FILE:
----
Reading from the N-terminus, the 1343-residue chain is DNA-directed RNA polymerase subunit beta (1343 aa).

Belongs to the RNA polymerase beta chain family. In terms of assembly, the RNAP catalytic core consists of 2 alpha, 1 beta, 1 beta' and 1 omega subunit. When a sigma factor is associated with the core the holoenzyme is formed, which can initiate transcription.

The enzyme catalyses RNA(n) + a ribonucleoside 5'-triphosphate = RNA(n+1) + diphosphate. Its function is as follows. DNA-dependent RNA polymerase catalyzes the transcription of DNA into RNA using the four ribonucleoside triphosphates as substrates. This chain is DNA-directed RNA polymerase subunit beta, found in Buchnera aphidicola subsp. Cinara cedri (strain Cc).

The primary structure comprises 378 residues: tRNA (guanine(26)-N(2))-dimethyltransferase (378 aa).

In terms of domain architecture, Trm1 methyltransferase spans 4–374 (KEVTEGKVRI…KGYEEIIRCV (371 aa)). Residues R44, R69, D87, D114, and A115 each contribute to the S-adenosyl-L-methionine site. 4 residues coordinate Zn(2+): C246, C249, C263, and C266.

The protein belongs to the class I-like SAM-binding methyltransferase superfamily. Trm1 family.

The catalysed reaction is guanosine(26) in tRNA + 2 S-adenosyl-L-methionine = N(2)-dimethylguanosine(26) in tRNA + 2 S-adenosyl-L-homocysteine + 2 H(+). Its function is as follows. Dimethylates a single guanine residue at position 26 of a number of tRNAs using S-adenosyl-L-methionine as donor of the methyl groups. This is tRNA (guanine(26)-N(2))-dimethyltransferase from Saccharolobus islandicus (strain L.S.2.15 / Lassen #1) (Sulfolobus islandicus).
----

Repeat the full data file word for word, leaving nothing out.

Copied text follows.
Reading from the N-terminus, the 1343-residue chain is DNA-directed RNA polymerase subunit beta (1343 aa).

Belongs to the RNA polymerase beta chain family. In terms of assembly, the RNAP catalytic core consists of 2 alpha, 1 beta, 1 beta' and 1 omega subunit. When a sigma factor is associated with the core the holoenzyme is formed, which can initiate transcription.

The enzyme catalyses RNA(n) + a ribonucleoside 5'-triphosphate = RNA(n+1) + diphosphate. Its function is as follows. DNA-dependent RNA polymerase catalyzes the transcription of DNA into RNA using the four ribonucleoside triphosphates as substrates. This chain is DNA-directed RNA polymerase subunit beta, found in Buchnera aphidicola subsp. Cinara cedri (strain Cc).

The primary structure comprises 378 residues: tRNA (guanine(26)-N(2))-dimethyltransferase (378 aa).

In terms of domain architecture, Trm1 methyltransferase spans 4–374 (KEVTEGKVRI…KGYEEIIRCV (371 aa)). Residues R44, R69, D87, D114, and A115 each contribute to the S-adenosyl-L-methionine site. 4 residues coordinate Zn(2+): C246, C249, C263, and C266.

The protein belongs to the class I-like SAM-binding methyltransferase superfamily. Trm1 family.

The catalysed reaction is guanosine(26) in tRNA + 2 S-adenosyl-L-methionine = N(2)-dimethylguanosine(26) in tRNA + 2 S-adenosyl-L-homocysteine + 2 H(+). Its function is as follows. Dimethylates a single guanine residue at position 26 of a number of tRNAs using S-adenosyl-L-methionine as donor of the methyl groups. This is tRNA (guanine(26)-N(2))-dimethyltransferase from Saccharolobus islandicus (strain L.S.2.15 / Lassen #1) (Sulfolobus islandicus).